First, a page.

Papers on behaviour, design and the circular economy
Consumer insights into the circular economy
Report of stakeholder meeting, 25 October 2018, 14 pages
The “Stakeholder Meeting: Consumer Insights into the Circular Economy” in Brussels on 25 October 2018, was co-organised by the Collaborating Centre on Sustainable Consumption (CSCP) with the support of the European Economic and Social Committee (EESC), as part of the work plan of the European Circular Economy Stakeholder Platform (ECESP) Coordination Group.This report gathers the main insights discussed during the meeting in terms of needs, promising practices and benefits of integrating consumer insight into the circular economy, as well as the concrete actions suggested by the participating high-level stakeholders for taking the topic forward.
Human-centred design of products and services for the circular economy -A Review (alternate link)
Lofthouse, V.A. and Prendeville, S., June 2018, The Design Journal, 21(4), pp. 451-476
This paper aims to broaden the circular economy discussion by emphasizing the role of people. The paper combines core circular economy literature and user-centred design seed literature with illustrative case studies, to consider the position-ing of design within a circular economy. The article observes that design is considered predominantly in positivist terms within a field dominated by management, engineering, ecological and environmental science literature. Conceptualizing the designer’s opportunity within the circular economy would benefit from integration of knowledge from the social sciences (sociology of consumption, consumer psychology, cultural studies, inter alia). The current orientation overlooks design as a “radical humanist” paradigm and this has implications for how people are considered (from “users-as-subjects” to “people-as-participants”) raising ethical questions about design practice within divergent circular economy framings. The article lays a basis for further research and theory-building for a fuller conceptualization of the designer’s opportunity within the circular economy.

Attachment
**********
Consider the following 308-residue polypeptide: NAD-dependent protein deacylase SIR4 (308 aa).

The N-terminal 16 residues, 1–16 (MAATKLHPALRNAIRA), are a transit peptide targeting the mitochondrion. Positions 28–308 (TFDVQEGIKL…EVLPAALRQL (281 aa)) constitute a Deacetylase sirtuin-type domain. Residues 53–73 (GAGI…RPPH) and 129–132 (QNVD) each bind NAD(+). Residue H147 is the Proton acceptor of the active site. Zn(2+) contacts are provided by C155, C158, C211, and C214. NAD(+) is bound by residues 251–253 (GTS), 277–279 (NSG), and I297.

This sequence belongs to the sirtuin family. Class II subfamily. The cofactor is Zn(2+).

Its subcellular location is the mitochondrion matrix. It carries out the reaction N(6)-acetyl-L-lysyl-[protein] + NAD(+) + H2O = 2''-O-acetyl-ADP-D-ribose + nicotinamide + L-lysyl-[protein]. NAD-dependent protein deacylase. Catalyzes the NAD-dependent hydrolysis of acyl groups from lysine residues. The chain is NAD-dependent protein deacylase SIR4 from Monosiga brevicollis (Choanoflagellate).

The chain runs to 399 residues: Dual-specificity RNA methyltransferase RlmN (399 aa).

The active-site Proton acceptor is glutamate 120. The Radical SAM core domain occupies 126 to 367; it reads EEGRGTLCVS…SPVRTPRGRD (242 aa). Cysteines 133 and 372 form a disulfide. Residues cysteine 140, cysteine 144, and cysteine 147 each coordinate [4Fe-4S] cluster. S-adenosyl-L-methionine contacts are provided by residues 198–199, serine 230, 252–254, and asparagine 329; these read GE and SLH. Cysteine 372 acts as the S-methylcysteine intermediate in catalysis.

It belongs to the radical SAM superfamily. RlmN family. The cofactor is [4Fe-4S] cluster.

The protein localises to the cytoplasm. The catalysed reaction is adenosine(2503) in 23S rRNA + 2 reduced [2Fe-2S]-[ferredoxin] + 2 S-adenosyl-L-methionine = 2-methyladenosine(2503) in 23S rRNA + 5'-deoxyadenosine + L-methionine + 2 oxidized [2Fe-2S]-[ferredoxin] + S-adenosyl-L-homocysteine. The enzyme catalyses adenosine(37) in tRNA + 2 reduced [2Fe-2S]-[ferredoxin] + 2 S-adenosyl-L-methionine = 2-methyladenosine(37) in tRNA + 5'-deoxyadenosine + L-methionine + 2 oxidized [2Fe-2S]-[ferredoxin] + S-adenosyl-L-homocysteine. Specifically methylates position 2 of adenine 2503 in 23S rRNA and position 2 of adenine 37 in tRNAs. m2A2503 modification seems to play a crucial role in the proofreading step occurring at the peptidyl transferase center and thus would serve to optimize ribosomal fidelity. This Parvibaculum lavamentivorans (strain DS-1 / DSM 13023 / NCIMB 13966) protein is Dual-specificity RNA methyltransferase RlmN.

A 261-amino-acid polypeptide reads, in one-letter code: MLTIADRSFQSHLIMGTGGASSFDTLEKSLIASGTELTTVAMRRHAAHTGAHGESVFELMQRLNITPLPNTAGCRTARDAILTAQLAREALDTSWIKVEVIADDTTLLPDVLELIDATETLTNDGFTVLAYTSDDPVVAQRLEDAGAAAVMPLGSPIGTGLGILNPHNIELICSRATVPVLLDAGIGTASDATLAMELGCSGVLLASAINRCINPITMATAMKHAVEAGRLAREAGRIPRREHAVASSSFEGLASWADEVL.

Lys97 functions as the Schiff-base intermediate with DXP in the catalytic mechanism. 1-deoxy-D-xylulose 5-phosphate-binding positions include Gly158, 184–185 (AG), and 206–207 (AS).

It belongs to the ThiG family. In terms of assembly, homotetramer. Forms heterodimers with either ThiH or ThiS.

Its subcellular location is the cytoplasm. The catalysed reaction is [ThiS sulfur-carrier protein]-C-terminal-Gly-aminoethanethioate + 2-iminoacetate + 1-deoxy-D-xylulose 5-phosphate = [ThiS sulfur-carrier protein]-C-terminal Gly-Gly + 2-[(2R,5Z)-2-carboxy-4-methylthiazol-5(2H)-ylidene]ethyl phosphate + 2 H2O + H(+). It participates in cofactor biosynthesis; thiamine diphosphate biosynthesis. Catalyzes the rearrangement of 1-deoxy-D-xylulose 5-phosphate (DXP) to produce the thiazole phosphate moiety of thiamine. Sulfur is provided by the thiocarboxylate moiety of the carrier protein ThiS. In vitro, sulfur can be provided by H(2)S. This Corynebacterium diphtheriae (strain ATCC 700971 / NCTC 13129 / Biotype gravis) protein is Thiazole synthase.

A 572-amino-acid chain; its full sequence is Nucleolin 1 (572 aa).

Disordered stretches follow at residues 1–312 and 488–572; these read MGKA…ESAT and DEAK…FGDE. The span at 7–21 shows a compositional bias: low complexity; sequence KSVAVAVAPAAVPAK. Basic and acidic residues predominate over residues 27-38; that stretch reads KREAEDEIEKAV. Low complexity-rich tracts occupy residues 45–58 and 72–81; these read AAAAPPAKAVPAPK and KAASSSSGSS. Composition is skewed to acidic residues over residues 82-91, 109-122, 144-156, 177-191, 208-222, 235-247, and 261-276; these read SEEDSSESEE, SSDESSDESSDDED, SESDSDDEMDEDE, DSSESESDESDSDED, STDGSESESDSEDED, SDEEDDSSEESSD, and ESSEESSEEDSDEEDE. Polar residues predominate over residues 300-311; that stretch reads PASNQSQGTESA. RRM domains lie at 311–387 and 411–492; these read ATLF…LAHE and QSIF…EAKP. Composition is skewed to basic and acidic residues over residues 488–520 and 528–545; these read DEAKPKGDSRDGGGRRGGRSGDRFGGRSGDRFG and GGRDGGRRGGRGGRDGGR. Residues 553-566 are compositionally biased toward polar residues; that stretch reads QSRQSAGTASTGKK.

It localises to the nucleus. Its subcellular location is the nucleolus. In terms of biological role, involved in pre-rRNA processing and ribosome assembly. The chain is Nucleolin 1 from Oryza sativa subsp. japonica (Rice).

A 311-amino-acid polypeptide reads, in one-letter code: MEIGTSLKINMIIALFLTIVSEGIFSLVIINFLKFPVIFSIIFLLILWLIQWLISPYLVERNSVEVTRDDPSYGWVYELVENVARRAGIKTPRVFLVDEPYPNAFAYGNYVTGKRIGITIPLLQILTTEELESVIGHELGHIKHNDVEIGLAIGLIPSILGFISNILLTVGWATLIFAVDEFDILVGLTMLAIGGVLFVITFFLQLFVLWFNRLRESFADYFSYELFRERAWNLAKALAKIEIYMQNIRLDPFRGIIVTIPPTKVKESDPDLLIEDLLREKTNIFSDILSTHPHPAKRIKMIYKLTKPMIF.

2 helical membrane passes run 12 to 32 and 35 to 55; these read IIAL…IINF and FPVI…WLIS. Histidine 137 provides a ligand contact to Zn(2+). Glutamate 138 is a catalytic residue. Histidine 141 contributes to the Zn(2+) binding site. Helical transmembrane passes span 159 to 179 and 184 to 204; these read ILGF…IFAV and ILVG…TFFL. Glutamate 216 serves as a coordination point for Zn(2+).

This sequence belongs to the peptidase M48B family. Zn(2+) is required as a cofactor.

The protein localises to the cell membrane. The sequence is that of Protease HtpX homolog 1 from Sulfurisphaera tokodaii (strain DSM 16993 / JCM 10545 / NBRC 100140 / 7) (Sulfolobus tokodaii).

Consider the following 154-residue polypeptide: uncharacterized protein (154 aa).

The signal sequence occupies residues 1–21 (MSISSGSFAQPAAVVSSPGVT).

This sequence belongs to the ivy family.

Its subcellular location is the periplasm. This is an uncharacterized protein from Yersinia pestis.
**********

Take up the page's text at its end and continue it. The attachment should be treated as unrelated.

Special issue “Product Design and Consumer Behavior in A Circular Economy”
Sustainability, 10(10), 25 May 2018
Includes 10 papers
The potential of design for behaviour change to foster the transition to a circular economy
Laura Piscicelli, Geke Ludden – DRS, June 2016, 16 pages
The negative environmental, social and economic effects of overconsumption and a throwaway culture have exposed the limits of traditional linear “take-make-dispose” production and consumption patterns. Recently, the shift to a “circular economy” has attracted growing interest as a possible pathway towards more sustainable ways of producing and consuming. Circular business models (e.g. product-service systems, hiring and leasing schemes, collaborative consumption, incentivised return and reuse) aim to keep resources in use for longer, extract maximum value from them whilst in use, and recover and regenerate products or components when they reach their end of life. However, these innovative propositions often encounter important corporate, regulatory and cultural barriers to their introduction. This paper discusses how Design for Behaviour Change (DfBC) – with a focus on Design for Sustainable Behaviour and Practice-oriented design – could contribute to address the latter and foster the transition to a circular economy.
The circular economy, design thinking and education for sustainability
Deborah Andrews – Local Economy 2015, Vol. 30(3) 305-315
The origins of the Linear Economy – the “take-make-use-dispose” model of consumption – date from the Industrial Revolution and the global economy developed around this model. Various social, economic and environmental factors mean that it is no longer sustainable. A radical new model – the Circular Economy – is being advocated but as yet it is not widely practiced. This paper proposes that designers are crucial to the development of this new economic model; furthermore, this model facilitates education for sustainability and enhances employability